<div class="highlighter-rouge"><div class="highlight"><pre class="highlight"><code>imagenet_path = '/path/to/imagnet/data/Images/'
names = '/path/to/imagenet/data/ImageSets/test.txt'
</code></pre></div></div>
<p>To run this file, just run <code class="highlighter-rouge">python generate_bbox.py</code>. Then you will find a train.mat file in the same folder, just copy the train.mat file to imagenet/data/.</p>
<h2 id="modify-prototxt-files">Modify Prototxt Files</h2>
<p>Sine we only have 3 classes(including background class), we need to change the network structure. For me, I trained this model on the pre-trained caffenet model. So I need to change <code class="highlighter-rouge">$FRCNN_ROOT/models/CaffeNet/train.prototxt</code> to fit my dataset.</p>
<ul>
<li>For the input layer, we need to change input class to 3: <code class="highlighter-rouge">param_str: "'num_classes': 3"</code></li>
<li>For the cls_score layer, we need to change output class to 3: <code class="highlighter-rouge">num_output: 3</code></li>
<li>For the bbox_pred layer, we need to change output to 3*4=12: <code class="highlighter-rouge">num_output: 12</code></li>
</ul>
<p>See the <a href="https://github.com/sunshineatnoon/fast-rcnn/blob/master/models/CaffeNet/train.prototxt">train.prototxt</a> file for reference.</p>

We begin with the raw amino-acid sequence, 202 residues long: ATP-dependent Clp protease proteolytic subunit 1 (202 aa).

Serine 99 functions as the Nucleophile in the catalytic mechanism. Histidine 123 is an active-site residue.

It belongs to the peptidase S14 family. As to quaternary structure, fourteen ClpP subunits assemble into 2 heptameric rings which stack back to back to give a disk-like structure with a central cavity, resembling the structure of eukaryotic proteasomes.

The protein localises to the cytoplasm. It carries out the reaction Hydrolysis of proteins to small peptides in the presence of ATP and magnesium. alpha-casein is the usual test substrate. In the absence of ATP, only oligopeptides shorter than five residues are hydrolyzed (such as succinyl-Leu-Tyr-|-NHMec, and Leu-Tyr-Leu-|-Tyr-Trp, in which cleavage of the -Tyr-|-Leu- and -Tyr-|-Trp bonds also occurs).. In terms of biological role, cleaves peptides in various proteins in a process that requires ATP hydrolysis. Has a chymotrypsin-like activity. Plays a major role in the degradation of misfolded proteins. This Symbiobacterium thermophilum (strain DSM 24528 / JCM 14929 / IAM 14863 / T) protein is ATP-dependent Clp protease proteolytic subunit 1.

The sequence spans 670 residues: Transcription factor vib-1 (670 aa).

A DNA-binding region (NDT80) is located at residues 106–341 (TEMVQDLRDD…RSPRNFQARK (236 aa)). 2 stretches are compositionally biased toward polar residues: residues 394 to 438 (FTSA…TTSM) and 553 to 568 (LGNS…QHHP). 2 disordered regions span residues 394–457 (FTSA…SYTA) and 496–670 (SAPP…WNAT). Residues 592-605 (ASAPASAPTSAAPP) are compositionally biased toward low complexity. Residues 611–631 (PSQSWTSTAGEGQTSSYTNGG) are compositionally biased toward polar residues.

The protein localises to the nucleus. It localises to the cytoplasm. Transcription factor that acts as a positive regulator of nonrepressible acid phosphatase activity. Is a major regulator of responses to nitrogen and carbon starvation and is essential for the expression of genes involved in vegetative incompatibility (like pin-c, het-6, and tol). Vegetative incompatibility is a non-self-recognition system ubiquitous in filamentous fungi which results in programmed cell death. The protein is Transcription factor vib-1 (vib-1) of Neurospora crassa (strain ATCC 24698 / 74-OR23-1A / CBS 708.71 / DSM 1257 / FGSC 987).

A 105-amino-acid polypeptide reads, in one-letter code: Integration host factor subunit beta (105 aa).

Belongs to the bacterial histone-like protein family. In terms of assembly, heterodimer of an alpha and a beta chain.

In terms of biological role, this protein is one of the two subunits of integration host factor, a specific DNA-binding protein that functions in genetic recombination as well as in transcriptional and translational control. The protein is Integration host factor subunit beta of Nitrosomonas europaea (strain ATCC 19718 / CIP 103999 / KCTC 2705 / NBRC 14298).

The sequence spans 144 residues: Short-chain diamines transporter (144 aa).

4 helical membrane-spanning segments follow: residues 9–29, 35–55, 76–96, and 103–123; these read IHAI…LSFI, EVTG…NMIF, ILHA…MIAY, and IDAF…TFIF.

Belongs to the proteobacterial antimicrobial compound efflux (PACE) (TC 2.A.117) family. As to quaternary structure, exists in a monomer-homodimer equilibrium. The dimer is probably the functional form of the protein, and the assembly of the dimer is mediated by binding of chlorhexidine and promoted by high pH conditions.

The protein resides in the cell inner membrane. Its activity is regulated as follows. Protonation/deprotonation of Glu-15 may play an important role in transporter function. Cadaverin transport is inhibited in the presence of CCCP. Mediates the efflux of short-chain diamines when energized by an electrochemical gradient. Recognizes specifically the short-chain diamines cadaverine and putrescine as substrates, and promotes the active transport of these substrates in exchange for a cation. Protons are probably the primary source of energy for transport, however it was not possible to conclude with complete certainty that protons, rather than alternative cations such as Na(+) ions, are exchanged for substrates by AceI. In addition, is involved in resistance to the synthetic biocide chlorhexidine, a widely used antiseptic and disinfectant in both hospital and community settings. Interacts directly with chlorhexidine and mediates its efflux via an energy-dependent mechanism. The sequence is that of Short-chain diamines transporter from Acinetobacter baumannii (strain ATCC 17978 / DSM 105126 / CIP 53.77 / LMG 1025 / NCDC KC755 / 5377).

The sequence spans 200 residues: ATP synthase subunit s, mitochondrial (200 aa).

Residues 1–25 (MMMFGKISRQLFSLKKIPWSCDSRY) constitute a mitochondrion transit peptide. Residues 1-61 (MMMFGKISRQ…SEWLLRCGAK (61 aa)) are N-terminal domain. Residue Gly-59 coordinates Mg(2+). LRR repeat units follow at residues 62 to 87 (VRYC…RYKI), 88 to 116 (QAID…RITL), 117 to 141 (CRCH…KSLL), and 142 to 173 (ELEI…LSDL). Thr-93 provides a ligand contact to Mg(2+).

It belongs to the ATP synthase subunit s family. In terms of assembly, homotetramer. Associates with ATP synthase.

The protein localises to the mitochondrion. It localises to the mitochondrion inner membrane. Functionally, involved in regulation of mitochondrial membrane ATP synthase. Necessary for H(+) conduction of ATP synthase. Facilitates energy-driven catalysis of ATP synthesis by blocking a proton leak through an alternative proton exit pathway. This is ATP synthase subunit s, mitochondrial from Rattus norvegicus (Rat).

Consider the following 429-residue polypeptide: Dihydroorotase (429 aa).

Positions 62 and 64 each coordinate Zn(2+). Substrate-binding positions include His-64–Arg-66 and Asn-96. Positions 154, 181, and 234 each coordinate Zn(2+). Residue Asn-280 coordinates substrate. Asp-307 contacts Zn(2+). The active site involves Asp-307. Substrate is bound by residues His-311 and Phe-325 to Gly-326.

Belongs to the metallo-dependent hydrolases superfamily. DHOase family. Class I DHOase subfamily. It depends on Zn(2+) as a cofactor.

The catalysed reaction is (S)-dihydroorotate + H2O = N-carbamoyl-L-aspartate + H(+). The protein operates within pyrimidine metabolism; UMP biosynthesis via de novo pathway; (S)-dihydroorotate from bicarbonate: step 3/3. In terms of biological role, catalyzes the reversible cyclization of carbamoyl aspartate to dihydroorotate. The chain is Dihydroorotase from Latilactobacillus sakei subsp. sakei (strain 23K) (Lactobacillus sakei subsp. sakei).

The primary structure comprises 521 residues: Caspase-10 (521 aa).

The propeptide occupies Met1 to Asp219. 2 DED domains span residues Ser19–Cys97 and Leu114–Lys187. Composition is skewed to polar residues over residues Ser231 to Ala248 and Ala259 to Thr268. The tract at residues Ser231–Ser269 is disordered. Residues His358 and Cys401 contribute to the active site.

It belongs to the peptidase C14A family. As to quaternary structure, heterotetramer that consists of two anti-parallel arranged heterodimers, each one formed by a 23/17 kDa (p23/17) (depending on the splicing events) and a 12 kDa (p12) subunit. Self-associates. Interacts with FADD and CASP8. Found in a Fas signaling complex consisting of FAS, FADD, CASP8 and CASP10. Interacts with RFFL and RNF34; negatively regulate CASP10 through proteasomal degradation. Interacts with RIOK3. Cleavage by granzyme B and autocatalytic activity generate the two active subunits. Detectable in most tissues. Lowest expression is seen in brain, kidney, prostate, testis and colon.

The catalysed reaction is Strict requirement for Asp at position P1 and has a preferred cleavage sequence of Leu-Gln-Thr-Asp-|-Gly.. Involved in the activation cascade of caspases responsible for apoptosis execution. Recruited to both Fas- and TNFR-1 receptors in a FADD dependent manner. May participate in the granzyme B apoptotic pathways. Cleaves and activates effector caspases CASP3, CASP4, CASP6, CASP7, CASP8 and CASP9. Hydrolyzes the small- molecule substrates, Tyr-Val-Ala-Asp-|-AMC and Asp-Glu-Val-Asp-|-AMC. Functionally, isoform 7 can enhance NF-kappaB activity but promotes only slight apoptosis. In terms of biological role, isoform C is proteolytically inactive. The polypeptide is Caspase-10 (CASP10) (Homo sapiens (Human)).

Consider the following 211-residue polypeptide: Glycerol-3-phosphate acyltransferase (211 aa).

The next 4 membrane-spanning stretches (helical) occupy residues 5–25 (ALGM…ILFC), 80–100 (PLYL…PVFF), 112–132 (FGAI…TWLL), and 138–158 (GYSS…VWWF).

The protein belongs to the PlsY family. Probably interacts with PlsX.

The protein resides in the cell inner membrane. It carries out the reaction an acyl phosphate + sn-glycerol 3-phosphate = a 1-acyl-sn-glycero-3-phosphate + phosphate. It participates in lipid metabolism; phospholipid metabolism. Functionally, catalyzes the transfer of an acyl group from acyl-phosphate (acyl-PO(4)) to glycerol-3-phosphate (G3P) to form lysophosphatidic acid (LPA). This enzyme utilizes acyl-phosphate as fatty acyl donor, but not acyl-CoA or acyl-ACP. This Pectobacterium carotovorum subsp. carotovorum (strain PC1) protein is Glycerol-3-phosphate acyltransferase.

<h2 id="train">Train</h2>
<p>Training is easy, just run this command under <code class="highlighter-rouge">$FRCNN_ROOT</code>:</p>
<div class="highlighter-rouge"><div class="highlight"><pre class="highlight"><code>./tools/train_net.py --gpu 0 --solver models/CaffeNet/solver.prototxt --weights data/imagenet_models/CaffeNet.v2.caffemodel --imdb imagenet_train
</code></pre></div></div>
<p>For me, it took me about 0.44s for each iteration for 40000 iterations. So the total time for training is about 5 hours.</p>
<h2 id="see-training-result">See Training Result</h2>
<p>I don’t really want to test the trained model for an accuracy, but instead view its performance intuitively.
So I just copy the trained model in <code class="highlighter-rouge">$FRCNN_ROOT/output/default/train/caffenet_fast_rcnn_iter_40000.caffemodel</code> to <code class="highlighter-rouge">/data/fast_rcnn_models/ </code> (Don’t forget to backup the old one). Then run <code class="highlighter-rouge">./tools/demo.py</code> under <code class="highlighter-rouge">$FRCNN_ROOT</code> to see how our trained model works. Of course, changes need to be made in demo.py file to use dlib’s selective search and the trained model. You can find mine <a href="https://github.com/sunshineatnoon/fast-rcnn/blob/master/tools/demo.py">here</a> for a reference.</p>
<h2 id="reference">Reference</h2>
<p>[1] <a href="https://github.com/zeyuanxy/fast-rcnn/tree/master/help/train">https://github.com/zeyuanxy/fast-rcnn/tree/master/help/train</a></p>
<p>[2] <a href="http://www.cnblogs.com/louyihang-loves-baiyan/p/4885659.html?utm_source=tuicool&utm_medium=referral">http://www.cnblogs.com/louyihang-loves-baiyan/p/4885659.html?utm_source=tuicool&utm_medium=referral</a></p>Xueting Lixuetingli1123@gmail.comI’ve been playing with fast-rcnn for a while. This amazing and wonderful project helps me understand more about deep learning and its beautiful power. However, there’s only a pre-trained fast rcnn model for pascal voc with 20 classes. To use this project in real applications, I need to train a model on the ImageNet detection dataset( For time’s sake, I only chose two classes out of 200 classes). So this blog records what to be done to train a fast rcnn on ImangeNet.